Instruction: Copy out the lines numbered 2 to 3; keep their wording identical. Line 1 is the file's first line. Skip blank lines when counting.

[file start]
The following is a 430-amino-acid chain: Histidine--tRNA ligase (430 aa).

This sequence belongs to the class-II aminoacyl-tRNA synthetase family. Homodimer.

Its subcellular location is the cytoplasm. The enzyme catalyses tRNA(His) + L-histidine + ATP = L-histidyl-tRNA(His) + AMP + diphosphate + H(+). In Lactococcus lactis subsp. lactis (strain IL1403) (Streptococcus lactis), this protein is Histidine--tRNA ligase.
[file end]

This sequence belongs to the class-II aminoacyl-tRNA synthetase family. Homodimer.

Its subcellular location is the cytoplasm. The enzyme catalyses tRNA(His) + L-histidine + ATP = L-histidyl-tRNA(His) + AMP + diphosphate + H(+). In Lactococcus lactis subsp. lactis (strain IL1403) (Streptococcus lactis), this protein is Histidine--tRNA ligase.